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Deep Purple When We Rock, We Rock, and When We Roll, We Roll album cover
3.19 | 15 ratings | 2 reviews | 14% 5 stars

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Boxset/Compilation, released in 1978

Songs / Tracks Listing

1. Space Truckin (4:31)
2. Kentucky Woman (4:44)
3. Hard Road (Wring That Neck) (5:11)
4. Burn (6:00)
5. Woman from Tokyo (5:30)
6. Hush (4:25)
7. Smoke on the Water - live version (6:27)
8. Highway Star - live version (6:47)

Total Time: 43:10

Line-up / Musicians

- Ritchie Blackmore / guitar
- Ian Gillan / lead vocals
- Roger Glover / bass guitar
- Jon Lord / organ, keyboards, backing vocals
- Ian Paice / drums
- Rod Evans / lead vocals
- Nick Simper / bass, backing vocals
- David Coverdale / lead vocals
- Glenn Hughes / bass & vocals

Releases information

Warner Bros. PRK 3223

Thanks to Laurent for the addition
and to Snobb for the last updates
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DEEP PURPLE When We Rock, We Rock, and When We Roll, We Roll ratings distribution

(15 ratings)
Essential: a masterpiece of rock music(14%)
Excellent addition to any rock music collection(14%)
Good, but non-essential (71%)
Collectors/fans only (0%)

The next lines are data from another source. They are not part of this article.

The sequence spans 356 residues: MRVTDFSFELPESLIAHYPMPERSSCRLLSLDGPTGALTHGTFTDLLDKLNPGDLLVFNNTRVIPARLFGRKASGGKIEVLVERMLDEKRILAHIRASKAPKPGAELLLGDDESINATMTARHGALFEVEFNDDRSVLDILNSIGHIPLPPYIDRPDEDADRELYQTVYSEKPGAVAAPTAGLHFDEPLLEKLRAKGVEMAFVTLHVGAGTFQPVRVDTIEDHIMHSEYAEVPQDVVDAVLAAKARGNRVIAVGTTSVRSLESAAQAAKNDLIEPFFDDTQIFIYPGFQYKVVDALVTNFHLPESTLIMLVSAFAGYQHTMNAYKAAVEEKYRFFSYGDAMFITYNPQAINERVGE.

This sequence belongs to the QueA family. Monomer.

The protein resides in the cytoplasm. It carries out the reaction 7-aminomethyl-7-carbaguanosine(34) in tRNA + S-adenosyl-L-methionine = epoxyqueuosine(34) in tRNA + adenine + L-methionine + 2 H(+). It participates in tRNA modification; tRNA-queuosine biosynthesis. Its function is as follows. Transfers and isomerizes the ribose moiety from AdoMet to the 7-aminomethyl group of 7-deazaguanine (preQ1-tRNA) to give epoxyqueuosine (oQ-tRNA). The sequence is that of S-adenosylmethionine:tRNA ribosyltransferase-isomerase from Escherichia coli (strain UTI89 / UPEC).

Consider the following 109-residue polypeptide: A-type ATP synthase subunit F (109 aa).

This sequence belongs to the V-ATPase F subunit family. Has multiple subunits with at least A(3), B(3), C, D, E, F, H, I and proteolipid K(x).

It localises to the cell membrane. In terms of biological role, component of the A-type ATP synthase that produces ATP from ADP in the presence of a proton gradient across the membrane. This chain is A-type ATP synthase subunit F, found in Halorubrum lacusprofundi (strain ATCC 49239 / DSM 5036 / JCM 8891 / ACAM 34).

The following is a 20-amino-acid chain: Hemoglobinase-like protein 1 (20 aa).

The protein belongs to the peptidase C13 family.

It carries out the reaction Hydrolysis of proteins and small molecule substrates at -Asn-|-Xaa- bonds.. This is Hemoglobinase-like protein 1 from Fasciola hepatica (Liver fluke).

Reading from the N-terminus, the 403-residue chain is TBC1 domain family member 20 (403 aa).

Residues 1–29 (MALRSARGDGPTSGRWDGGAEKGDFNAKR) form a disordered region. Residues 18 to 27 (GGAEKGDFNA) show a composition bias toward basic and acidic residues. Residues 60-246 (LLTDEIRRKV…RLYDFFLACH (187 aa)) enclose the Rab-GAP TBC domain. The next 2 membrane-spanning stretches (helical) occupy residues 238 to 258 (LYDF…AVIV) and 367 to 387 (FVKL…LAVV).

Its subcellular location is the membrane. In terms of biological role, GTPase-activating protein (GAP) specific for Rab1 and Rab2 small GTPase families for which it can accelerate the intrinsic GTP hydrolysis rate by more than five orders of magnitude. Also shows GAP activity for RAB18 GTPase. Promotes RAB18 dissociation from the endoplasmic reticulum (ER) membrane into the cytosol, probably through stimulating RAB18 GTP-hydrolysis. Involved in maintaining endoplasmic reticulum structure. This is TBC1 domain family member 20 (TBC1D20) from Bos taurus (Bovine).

Poor. Only for completionists (0%)

DEEP PURPLE When We Rock, We Rock, and When We Roll, We Roll reviews

Showing all collaborators reviews and last reviews preview | Show all reviews/ratings

Collaborators/Experts Reviews

Review by Chicapah
3 stars Sometimes it's refreshing and rejuvenating for me to go far back in time when I would rely on music to inspire me and remind me that things weren't so bad after all. Being a child of the 60s who came of age during the early 70s I grew up in a world that was in absolute chaos on most every front so the groups and artists that helped me cope with so much hate and uncertainty will always be special to me. Deep Purple is one of the bands that kept me going when things got tough because they didn't seem to care much about politics or international detente at all. They just wanted to knock walls down with their sledgehammer music and let everyone else decide what to do with the resulting rubble. Even a cursory glance at Deep Purple's lengthy discography will reveal that there are hundreds of compilations of their studio work and live concert recordings to choose from so I'll admit up front that "When We Rock, We Rock, and When We Roll, We Roll" isn't anything to crow about in particular. What it is, however, is a fair exposition of how incredibly strong their presence was in the music industry from day one and how their influence permeated rock & roll immensely.